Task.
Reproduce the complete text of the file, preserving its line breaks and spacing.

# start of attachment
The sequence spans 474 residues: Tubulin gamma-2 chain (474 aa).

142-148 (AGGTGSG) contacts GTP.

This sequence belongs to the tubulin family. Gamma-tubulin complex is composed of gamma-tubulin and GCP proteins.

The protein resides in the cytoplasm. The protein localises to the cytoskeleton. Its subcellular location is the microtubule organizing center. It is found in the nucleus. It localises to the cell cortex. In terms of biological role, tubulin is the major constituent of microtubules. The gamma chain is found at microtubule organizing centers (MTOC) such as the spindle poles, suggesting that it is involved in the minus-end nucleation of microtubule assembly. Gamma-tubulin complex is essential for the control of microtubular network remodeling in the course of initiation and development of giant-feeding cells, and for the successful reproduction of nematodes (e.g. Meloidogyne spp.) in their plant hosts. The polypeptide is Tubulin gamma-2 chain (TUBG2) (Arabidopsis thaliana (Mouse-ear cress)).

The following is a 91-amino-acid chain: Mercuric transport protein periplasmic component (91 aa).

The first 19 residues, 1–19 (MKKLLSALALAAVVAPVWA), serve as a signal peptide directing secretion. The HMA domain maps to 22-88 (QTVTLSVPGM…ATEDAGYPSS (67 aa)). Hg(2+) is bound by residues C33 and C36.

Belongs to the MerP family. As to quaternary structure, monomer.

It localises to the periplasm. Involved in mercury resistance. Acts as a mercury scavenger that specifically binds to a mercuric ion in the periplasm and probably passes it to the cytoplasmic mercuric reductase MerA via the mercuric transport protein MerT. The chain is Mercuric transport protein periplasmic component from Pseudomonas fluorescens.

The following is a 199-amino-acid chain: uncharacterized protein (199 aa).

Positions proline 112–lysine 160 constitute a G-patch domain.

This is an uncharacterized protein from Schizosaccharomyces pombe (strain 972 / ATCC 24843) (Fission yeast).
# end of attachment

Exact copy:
The sequence spans 474 residues: Tubulin gamma-2 chain (474 aa).

142-148 (AGGTGSG) contacts GTP.

This sequence belongs to the tubulin family. Gamma-tubulin complex is composed of gamma-tubulin and GCP proteins.

The protein resides in the cytoplasm. The protein localises to the cytoskeleton. Its subcellular location is the microtubule organizing center. It is found in the nucleus. It localises to the cell cortex. In terms of biological role, tubulin is the major constituent of microtubules. The gamma chain is found at microtubule organizing centers (MTOC) such as the spindle poles, suggesting that it is involved in the minus-end nucleation of microtubule assembly. Gamma-tubulin complex is essential for the control of microtubular network remodeling in the course of initiation and development of giant-feeding cells, and for the successful reproduction of nematodes (e.g. Meloidogyne spp.) in their plant hosts. The polypeptide is Tubulin gamma-2 chain (TUBG2) (Arabidopsis thaliana (Mouse-ear cress)).

The following is a 91-amino-acid chain: Mercuric transport protein periplasmic component (91 aa).

The first 19 residues, 1–19 (MKKLLSALALAAVVAPVWA), serve as a signal peptide directing secretion. The HMA domain maps to 22-88 (QTVTLSVPGM…ATEDAGYPSS (67 aa)). Hg(2+) is bound by residues C33 and C36.

Belongs to the MerP family. As to quaternary structure, monomer.

It localises to the periplasm. Involved in mercury resistance. Acts as a mercury scavenger that specifically binds to a mercuric ion in the periplasm and probably passes it to the cytoplasmic mercuric reductase MerA via the mercuric transport protein MerT. The chain is Mercuric transport protein periplasmic component from Pseudomonas fluorescens.

The following is a 199-amino-acid chain: uncharacterized protein (199 aa).

Positions proline 112–lysine 160 constitute a G-patch domain.

This is an uncharacterized protein from Schizosaccharomyces pombe (strain 972 / ATCC 24843) (Fission yeast).